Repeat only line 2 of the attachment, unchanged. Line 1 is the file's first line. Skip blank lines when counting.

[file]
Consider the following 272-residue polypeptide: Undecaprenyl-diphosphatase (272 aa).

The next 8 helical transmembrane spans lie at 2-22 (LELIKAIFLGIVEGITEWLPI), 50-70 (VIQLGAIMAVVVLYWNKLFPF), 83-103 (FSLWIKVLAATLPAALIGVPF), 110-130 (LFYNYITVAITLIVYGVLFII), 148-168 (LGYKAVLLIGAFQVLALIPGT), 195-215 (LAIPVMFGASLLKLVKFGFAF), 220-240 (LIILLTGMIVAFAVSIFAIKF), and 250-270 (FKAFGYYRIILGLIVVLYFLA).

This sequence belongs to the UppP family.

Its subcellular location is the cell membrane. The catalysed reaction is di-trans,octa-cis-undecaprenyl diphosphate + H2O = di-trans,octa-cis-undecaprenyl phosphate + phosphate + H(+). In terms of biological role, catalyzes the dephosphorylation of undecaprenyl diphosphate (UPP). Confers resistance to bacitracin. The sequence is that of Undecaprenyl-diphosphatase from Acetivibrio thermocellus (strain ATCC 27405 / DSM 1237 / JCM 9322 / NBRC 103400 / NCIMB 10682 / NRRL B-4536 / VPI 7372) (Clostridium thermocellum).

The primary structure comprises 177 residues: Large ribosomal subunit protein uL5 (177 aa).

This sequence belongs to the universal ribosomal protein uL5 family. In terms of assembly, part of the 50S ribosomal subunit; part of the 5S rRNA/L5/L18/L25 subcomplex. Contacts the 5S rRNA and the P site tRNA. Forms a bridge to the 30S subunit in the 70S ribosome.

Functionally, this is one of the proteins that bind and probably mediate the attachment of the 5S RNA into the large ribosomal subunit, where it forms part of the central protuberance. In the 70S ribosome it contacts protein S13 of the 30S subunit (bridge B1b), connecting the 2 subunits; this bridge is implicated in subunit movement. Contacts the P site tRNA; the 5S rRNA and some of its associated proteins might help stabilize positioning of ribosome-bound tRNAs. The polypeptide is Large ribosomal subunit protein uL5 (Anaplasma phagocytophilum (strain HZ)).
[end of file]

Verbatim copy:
The next 8 helical transmembrane spans lie at 2-22 (LELIKAIFLGIVEGITEWLPI), 50-70 (VIQLGAIMAVVVLYWNKLFPF), 83-103 (FSLWIKVLAATLPAALIGVPF), 110-130 (LFYNYITVAITLIVYGVLFII), 148-168 (LGYKAVLLIGAFQVLALIPGT), 195-215 (LAIPVMFGASLLKLVKFGFAF), 220-240 (LIILLTGMIVAFAVSIFAIKF), and 250-270 (FKAFGYYRIILGLIVVLYFLA).